- In Pictures
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Exhibitions showcase four guys…and a group
With a visual language that embraces both the concrete and the artificial, Zucker’s paintings and works on paper explore systems for archiving, storage and display — especially as they pertain to the Internet. They blur reality and illusion. While his paintings often involve handmade as well as mechanical components, the role of the artist’s “hand” is consciously minimized. Instead, silkscreen and digital printing techniques offer an unusual sense of immediacy.
Through Dec. 22. At Eleven Rivington (11 Rivington St., btw. Bowery & Chrystie St. and also at 195 Chrystie St, btw. Rivington & Stanton Sts.). Hours: Wed.-Sun., 12-6pm. Call 212-982-1930 or 212-477-2507. Also visit elevenrivington.com.
This is the first U.S. museum exhibition focusing on a specific selection of paintings made from 2005 to the present. Kuitca’s so-called “Diarios” entails a body of work that originated in 1994. Back then, he began to stretch discarded canvases over an abandoned table from his parents’ garden — and spent months creating intentional and accidental doodles, drawings and recordings on their surfaces. Reminiscent of Dieter Roth’s table mats, these works are highly personal in that they incorporate phone numbers, titles of paintings, email addresses, blank spots where books sat, lists and collaged elements. As a group, they offer an enticing record of the ebb and flow of life — both inside and outside the studio.
Through Dec. 16. At The Drawing Center (35 Wooster St., below Broome St.). Hours: Wed.-Sun., 12-6pm and Thurs., 12-8pm. Call 212-219-2166 or visit drawingcenter.org.
In the past, acclaimed New York-based artist, writer and curator Fyfe has worked with combining more traditional methods of painting with textile collages. The latter were often sparked by his extensive travels to Asia and Europe. More recently, Fyfe’s paintings have become increasingly three-dimensional — or, as he put it, “off the stretcher.” By featuring paintings incorporating found signs and commercial kites (as well as several free-standing sculptures), Fyfe is headed beyond easy categorization. This amounts to the first major public step towards that new direction.
Through Dec. 15. At White Columns (320 W. 13th St., enter Horatio St., btw. Hudson & Eighth Ave.). Hours: Tues.-Sat., 12-6pm. Call 212-924-4212 or visit whitecolumns.org.
This exhibition features several large-scale abstract paintings rendered in Bradford’s signature technique of layering, collaging and décollaging. In this process, physical characteristics of source materials are largely preserved, establishing a dialogue between painted gestures and the physicality of found objects. Bradford’s final compositions can evoke aerial maps of mysterious landscapes or urban topographies, for example. A recipient of a MacArthur Fellowship (2009), Bradford recently concluded his mid-career survey exhibition, which traveled from the Wexner Center for the Arts in Columbus, Ohio, to the Institute of Contemporary Art (ICA), Boston; Museum of Contemporary Art (MCA), Chicago; the Dallas Museum of Art; and the San Francisco Museum of Art and Yerba Buena Center for the Arts.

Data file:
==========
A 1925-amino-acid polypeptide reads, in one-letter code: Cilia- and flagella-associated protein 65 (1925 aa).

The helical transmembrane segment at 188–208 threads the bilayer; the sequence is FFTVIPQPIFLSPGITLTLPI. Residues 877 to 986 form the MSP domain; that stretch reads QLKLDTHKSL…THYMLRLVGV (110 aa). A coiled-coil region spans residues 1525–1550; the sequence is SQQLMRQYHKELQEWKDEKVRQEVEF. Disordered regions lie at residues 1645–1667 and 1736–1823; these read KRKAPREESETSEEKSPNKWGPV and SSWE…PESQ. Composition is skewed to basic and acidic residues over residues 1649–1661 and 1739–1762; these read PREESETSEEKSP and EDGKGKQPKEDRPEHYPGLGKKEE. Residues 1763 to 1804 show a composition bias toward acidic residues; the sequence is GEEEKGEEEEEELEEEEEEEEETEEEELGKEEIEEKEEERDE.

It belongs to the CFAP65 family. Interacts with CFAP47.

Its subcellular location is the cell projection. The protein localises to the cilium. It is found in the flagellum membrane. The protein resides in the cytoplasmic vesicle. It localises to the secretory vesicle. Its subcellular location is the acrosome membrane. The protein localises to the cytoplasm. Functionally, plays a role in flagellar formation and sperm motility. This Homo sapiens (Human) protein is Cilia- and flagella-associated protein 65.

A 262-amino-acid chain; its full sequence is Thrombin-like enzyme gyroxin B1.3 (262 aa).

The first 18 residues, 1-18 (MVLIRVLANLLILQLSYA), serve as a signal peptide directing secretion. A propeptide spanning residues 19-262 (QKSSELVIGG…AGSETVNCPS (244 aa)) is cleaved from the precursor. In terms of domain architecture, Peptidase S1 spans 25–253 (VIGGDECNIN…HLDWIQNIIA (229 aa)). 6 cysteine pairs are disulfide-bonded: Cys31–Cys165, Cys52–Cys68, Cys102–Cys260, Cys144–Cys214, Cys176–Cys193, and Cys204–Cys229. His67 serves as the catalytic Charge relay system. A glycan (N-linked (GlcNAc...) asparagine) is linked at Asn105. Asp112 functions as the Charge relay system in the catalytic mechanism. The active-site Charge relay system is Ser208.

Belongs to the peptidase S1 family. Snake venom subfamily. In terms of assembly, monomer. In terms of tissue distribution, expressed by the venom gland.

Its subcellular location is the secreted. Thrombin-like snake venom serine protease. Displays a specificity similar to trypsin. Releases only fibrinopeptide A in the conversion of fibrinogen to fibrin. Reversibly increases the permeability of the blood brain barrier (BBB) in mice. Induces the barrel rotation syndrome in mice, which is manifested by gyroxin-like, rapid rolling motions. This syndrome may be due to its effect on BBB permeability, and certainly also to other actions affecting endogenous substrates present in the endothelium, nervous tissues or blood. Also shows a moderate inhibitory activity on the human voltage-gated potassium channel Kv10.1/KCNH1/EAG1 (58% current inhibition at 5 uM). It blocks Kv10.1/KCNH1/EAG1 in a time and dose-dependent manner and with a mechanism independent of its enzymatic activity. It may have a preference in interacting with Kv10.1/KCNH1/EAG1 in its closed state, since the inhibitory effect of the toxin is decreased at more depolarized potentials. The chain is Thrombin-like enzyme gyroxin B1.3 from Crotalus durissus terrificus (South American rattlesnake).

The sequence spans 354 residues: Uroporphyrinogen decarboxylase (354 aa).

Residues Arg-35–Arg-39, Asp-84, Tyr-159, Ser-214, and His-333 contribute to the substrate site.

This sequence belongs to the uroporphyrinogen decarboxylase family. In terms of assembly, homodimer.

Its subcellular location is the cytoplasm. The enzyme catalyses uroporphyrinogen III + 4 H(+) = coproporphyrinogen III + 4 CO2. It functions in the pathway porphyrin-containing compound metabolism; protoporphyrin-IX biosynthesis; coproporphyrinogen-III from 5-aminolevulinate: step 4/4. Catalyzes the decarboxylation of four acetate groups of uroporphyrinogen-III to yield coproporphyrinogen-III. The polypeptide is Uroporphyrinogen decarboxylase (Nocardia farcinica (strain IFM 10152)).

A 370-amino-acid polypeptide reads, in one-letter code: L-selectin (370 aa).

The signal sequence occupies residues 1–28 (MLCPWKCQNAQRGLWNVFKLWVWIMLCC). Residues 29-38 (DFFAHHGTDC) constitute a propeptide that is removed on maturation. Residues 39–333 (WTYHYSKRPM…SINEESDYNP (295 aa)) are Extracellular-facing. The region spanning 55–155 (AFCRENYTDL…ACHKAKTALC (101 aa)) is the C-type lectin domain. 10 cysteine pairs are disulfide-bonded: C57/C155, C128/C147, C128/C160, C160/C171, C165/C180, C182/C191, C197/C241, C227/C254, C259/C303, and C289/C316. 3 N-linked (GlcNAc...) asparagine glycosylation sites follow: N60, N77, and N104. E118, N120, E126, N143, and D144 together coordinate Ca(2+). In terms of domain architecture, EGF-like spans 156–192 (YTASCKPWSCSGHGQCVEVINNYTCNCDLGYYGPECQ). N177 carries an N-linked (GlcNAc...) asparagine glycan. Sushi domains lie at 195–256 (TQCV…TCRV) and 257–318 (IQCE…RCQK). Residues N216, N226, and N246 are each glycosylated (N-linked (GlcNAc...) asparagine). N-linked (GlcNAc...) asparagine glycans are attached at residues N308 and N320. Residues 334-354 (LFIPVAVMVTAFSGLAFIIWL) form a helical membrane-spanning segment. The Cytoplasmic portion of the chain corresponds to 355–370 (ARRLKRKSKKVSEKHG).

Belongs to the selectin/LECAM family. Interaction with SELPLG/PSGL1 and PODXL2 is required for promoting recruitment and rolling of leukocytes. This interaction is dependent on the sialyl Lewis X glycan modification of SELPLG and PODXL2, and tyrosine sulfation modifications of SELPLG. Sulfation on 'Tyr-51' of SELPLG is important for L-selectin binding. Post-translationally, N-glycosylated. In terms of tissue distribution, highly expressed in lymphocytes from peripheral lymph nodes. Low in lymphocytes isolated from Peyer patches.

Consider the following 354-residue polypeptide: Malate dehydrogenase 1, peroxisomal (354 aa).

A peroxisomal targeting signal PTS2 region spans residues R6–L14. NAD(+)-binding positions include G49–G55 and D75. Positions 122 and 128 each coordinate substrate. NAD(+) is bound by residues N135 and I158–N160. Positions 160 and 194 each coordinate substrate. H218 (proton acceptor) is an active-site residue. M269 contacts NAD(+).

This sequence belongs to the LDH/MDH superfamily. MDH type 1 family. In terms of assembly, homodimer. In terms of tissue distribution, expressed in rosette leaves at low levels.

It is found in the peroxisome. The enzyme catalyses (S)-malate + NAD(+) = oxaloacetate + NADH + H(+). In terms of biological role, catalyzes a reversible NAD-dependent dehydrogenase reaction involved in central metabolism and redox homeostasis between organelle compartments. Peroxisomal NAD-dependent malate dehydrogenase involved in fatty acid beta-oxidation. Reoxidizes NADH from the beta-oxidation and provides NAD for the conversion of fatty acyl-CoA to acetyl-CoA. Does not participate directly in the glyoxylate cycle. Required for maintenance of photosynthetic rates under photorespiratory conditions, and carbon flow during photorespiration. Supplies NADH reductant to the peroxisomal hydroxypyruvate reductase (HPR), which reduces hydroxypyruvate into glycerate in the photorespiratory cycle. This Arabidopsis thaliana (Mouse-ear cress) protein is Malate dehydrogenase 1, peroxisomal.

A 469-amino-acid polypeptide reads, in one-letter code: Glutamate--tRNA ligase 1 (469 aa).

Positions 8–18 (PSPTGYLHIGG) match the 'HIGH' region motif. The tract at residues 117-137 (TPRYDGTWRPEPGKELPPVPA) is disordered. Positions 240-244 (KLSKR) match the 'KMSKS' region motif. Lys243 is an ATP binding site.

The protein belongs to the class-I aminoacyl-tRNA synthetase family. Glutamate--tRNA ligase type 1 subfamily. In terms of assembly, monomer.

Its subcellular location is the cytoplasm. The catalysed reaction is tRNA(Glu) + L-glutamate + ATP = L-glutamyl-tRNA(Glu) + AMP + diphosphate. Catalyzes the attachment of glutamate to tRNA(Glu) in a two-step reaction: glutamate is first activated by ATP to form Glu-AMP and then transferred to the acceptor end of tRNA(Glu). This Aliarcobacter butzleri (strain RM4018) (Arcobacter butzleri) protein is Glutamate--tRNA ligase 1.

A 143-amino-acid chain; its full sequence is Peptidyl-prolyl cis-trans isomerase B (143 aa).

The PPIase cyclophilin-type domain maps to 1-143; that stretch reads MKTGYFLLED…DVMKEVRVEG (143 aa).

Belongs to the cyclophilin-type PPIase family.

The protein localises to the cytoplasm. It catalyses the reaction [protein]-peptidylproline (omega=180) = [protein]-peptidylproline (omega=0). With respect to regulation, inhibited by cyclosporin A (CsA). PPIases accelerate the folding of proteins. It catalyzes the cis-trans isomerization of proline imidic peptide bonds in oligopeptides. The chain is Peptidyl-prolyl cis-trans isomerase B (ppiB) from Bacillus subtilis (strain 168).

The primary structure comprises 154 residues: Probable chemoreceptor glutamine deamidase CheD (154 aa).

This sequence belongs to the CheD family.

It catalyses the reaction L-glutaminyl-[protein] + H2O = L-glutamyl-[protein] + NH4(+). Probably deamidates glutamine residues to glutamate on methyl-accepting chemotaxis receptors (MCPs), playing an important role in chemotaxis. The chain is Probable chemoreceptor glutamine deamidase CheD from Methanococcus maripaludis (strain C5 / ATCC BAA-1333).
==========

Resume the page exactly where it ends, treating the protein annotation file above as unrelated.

Through Dec. 22. At Sikkema Jenkins & Co. (530 W. 22nd St., btw. 10th & 11th Aves.). Hours: Tues.-Sat., 10am-6pm. Call 212-929-2262 or visit sikkemajenkinsco.com.
AROUND THE CORNER
Last December, Christopher D’Amelio and Lucien Terras dissolved their longstanding partnership in the acclaimed Chelsea gallery D’Amelio Terras.
Since then, D’Amelio has taken over their formerly shared West 22nd Street space — while Terras has launched a private artist agency, focusing on special projects. The latter now includes an outstanding assemblage of works by four acclaimed Tribeca-based artists: Hermine Ford, Joanne Greenbaum, Paul Pagk and Gary Stephan. Equipped with an impeccable eye for innovative contemporary abstract art, Terras’ new program promises to be worth watching.
Open through Dec. 9. At 143 Reade St. (btw. Greenwich & Hudson Sts.) by appointment only. Call 917-517-4929 or visit lucienterras.com.
– by STEPHANIE BUHMANN